I've been a Terry Pratchett fan for a long time, but I think I've only recently figured out why. It's not just the humor, the satire, the outlandish characters, or the awesome power of his imagination. It's the way he layers these together in every novel, and Unseen Academicals is no different. Football (soccer) and love are wound up together amidst pompous wizards, blood-thirsty street thugs, and an orc searching for self-worth.
As he so often does, Pratchett chooses some societal institution — in this case football — and reinvents it within the confines of his created world. Two of my favorite instances of this are Going Postal and The Truth, and as with those novels, his characters lay the groundwork for the introduction of the element into the everyday life of Ankh-Morpork, that central city of Discworld. This gives Pratchett the opportunity to satirize our modern analogue, continue the expansion of his fictional world, and place his characters in situations both stressful and comical.
The principal subplot in this story concerns Mr. Nutt, an orc who has been raised by a vampire to seek out worth. He's been taught to fight against his monstrous tendencies by being intellectual and serving people whenever possible. In this capacity, he comes to work at the wizard college, Unseen University, as a candle dribbler. While lowly, it is also a massively important job. After all, what self-respecting wizard would have clean candles? They must, MUST, have intricate dribbles running down the side at all times.
Mr. Nutt also takes it upon himself to train the newly formed university football team, the Unseen Academicals. During one of the team's first practices, Pratchett weaves together his character development and commentary so comfortably, the complexity is easy to miss.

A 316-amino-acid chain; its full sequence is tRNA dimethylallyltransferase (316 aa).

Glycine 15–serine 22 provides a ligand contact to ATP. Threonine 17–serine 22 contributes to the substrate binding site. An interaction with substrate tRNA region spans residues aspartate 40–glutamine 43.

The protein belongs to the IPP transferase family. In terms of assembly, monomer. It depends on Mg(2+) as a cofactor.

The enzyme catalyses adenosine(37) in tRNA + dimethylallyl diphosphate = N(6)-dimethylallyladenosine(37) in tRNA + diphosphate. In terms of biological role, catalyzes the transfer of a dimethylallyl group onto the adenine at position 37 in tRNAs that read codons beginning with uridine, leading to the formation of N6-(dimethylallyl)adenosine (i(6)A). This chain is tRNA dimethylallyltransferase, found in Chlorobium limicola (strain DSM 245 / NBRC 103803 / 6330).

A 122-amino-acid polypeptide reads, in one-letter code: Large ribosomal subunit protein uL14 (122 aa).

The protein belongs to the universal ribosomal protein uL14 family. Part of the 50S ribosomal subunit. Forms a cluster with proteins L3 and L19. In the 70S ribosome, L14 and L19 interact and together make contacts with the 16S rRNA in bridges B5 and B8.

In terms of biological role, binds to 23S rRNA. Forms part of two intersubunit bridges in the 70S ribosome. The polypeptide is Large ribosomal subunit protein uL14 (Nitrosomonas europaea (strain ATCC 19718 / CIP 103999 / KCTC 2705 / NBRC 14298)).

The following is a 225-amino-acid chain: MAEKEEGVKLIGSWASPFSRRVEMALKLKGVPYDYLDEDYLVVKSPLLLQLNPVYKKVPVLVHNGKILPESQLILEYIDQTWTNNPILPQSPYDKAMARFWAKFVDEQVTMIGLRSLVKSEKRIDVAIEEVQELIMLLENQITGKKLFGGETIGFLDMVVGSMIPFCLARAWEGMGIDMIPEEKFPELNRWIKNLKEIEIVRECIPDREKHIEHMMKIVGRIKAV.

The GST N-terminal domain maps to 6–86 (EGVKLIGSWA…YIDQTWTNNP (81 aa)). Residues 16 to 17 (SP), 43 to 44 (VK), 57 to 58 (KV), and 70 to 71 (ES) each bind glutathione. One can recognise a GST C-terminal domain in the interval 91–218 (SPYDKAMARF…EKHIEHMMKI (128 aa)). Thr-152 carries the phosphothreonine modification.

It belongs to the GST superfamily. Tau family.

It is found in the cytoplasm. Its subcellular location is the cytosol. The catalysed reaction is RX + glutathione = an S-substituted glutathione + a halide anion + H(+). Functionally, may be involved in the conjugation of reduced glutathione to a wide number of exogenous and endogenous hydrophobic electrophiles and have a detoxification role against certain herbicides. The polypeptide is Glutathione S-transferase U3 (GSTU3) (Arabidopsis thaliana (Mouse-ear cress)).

Ponder did see the ball curving majestically through the air, heading for the other end of the Hall where, behind the organ, rose the stained glass window dedicated to Archchancellor Abasti, which on a daily basis showed one of several thousand scenes of a mystical or spiritual nature….And then, like some new planet swimming into the ken of a watcher of the skies, as they are prone to do, a rusty red shape arose, unfolding as it came, snatched the ball out of the air and landed on the organ keyboard to the sound of gloing! in B flat.
'Well done, that ape!' the Archchancellor boomed. 'A beautiful save, but, regrettably, against the rules! …. Mister Nutt, why did you object when I pointed out that the Librarian, wonderful though his rising save was, was in infringement of the rules?'
Nutt didn't look up, but in a small voice said, 'It was elegant. It was beautiful. The game should be beautiful, like a well-executed war…. Mister Librarian's leap was both beautiful, sir, and good, sir, and therefore must be true and therefore the rule which should prevent him from doing it again would be proved to be neither beautiful not true and would, indeed be a false law.'
'That's right, guv,' said Trev. 'People will shout for that stuff.'
On the one hand, you've got the plot-level situation of the first goal save being made (the Librarian, I should point out is actually a man who was transformed into an orangutan. All his thoughts are communicated through the word "ook."). The Archchancellor is working off the no hands allowed rule, but accepts Nutt's sensible and eloquent explanation. Through the debate, which does wind around a bit, Pratchett is able to use Nutt to comment on a seemingly contradictory aspect of the game which most people have long taken for granted. It also helps develop Nutt's character, which is both submissive and morally right, despite what those around him might think.